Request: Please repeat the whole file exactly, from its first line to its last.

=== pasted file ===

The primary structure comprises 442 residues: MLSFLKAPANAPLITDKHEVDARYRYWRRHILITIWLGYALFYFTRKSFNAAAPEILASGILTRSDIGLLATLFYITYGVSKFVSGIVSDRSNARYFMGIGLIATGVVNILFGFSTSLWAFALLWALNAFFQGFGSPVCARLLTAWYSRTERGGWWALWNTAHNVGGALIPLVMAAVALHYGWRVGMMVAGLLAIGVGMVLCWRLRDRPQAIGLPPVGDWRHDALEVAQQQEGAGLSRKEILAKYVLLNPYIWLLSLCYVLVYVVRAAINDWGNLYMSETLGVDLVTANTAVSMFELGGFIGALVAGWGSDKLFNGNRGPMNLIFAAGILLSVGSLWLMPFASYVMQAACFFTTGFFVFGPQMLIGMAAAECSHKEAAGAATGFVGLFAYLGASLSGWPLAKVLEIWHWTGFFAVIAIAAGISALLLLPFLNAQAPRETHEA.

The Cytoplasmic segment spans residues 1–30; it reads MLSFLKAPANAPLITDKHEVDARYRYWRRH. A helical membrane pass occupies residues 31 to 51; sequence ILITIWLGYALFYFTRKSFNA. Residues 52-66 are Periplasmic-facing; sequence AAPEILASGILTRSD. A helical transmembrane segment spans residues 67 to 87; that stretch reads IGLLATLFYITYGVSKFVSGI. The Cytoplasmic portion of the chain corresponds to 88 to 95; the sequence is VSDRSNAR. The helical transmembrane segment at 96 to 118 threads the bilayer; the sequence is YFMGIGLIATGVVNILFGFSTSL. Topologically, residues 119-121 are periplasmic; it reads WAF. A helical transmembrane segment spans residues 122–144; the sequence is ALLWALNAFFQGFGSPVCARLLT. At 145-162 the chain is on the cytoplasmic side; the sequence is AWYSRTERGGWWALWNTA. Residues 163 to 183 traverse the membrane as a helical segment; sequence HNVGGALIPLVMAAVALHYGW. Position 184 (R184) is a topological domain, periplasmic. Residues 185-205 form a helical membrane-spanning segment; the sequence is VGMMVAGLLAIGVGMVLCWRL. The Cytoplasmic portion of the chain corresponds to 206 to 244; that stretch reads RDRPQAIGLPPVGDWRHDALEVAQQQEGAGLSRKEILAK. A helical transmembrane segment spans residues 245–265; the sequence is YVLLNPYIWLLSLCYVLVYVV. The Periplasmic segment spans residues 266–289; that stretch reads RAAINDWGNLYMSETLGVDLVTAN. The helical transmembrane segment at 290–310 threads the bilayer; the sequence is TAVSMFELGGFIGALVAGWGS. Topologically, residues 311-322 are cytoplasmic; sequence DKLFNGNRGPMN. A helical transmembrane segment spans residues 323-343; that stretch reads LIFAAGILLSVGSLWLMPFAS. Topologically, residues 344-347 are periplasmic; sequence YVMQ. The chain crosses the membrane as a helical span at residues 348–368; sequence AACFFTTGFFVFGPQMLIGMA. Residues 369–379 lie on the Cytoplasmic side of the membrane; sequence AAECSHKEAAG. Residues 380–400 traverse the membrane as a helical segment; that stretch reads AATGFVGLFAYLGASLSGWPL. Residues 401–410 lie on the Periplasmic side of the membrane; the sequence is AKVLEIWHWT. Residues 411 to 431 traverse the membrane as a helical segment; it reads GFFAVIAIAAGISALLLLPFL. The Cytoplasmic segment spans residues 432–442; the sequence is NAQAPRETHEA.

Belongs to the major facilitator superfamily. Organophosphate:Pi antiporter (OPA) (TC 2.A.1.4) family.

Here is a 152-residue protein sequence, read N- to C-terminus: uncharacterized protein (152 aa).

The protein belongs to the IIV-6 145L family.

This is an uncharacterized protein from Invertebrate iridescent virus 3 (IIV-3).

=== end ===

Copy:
The primary structure comprises 442 residues: MLSFLKAPANAPLITDKHEVDARYRYWRRHILITIWLGYALFYFTRKSFNAAAPEILASGILTRSDIGLLATLFYITYGVSKFVSGIVSDRSNARYFMGIGLIATGVVNILFGFSTSLWAFALLWALNAFFQGFGSPVCARLLTAWYSRTERGGWWALWNTAHNVGGALIPLVMAAVALHYGWRVGMMVAGLLAIGVGMVLCWRLRDRPQAIGLPPVGDWRHDALEVAQQQEGAGLSRKEILAKYVLLNPYIWLLSLCYVLVYVVRAAINDWGNLYMSETLGVDLVTANTAVSMFELGGFIGALVAGWGSDKLFNGNRGPMNLIFAAGILLSVGSLWLMPFASYVMQAACFFTTGFFVFGPQMLIGMAAAECSHKEAAGAATGFVGLFAYLGASLSGWPLAKVLEIWHWTGFFAVIAIAAGISALLLLPFLNAQAPRETHEA.

The Cytoplasmic segment spans residues 1–30; it reads MLSFLKAPANAPLITDKHEVDARYRYWRRH. A helical membrane pass occupies residues 31 to 51; sequence ILITIWLGYALFYFTRKSFNA. Residues 52-66 are Periplasmic-facing; sequence AAPEILASGILTRSD. A helical transmembrane segment spans residues 67 to 87; that stretch reads IGLLATLFYITYGVSKFVSGI. The Cytoplasmic portion of the chain corresponds to 88 to 95; the sequence is VSDRSNAR. The helical transmembrane segment at 96 to 118 threads the bilayer; the sequence is YFMGIGLIATGVVNILFGFSTSL. Topologically, residues 119-121 are periplasmic; it reads WAF. A helical transmembrane segment spans residues 122–144; the sequence is ALLWALNAFFQGFGSPVCARLLT. At 145-162 the chain is on the cytoplasmic side; the sequence is AWYSRTERGGWWALWNTA. Residues 163 to 183 traverse the membrane as a helical segment; sequence HNVGGALIPLVMAAVALHYGW. Position 184 (R184) is a topological domain, periplasmic. Residues 185-205 form a helical membrane-spanning segment; the sequence is VGMMVAGLLAIGVGMVLCWRL. The Cytoplasmic portion of the chain corresponds to 206 to 244; that stretch reads RDRPQAIGLPPVGDWRHDALEVAQQQEGAGLSRKEILAK. A helical transmembrane segment spans residues 245–265; the sequence is YVLLNPYIWLLSLCYVLVYVV. The Periplasmic segment spans residues 266–289; that stretch reads RAAINDWGNLYMSETLGVDLVTAN. The helical transmembrane segment at 290–310 threads the bilayer; the sequence is TAVSMFELGGFIGALVAGWGS. Topologically, residues 311-322 are cytoplasmic; sequence DKLFNGNRGPMN. A helical transmembrane segment spans residues 323-343; that stretch reads LIFAAGILLSVGSLWLMPFAS. Topologically, residues 344-347 are periplasmic; sequence YVMQ. The chain crosses the membrane as a helical span at residues 348–368; sequence AACFFTTGFFVFGPQMLIGMA. Residues 369–379 lie on the Cytoplasmic side of the membrane; sequence AAECSHKEAAG. Residues 380–400 traverse the membrane as a helical segment; that stretch reads AATGFVGLFAYLGASLSGWPL. Residues 401–410 lie on the Periplasmic side of the membrane; the sequence is AKVLEIWHWT. Residues 411 to 431 traverse the membrane as a helical segment; it reads GFFAVIAIAAGISALLLLPFL. The Cytoplasmic segment spans residues 432–442; the sequence is NAQAPRETHEA.

Belongs to the major facilitator superfamily. Organophosphate:Pi antiporter (OPA) (TC 2.A.1.4) family.

Here is a 152-residue protein sequence, read N- to C-terminus: uncharacterized protein (152 aa).

The protein belongs to the IIV-6 145L family.

This is an uncharacterized protein from Invertebrate iridescent virus 3 (IIV-3).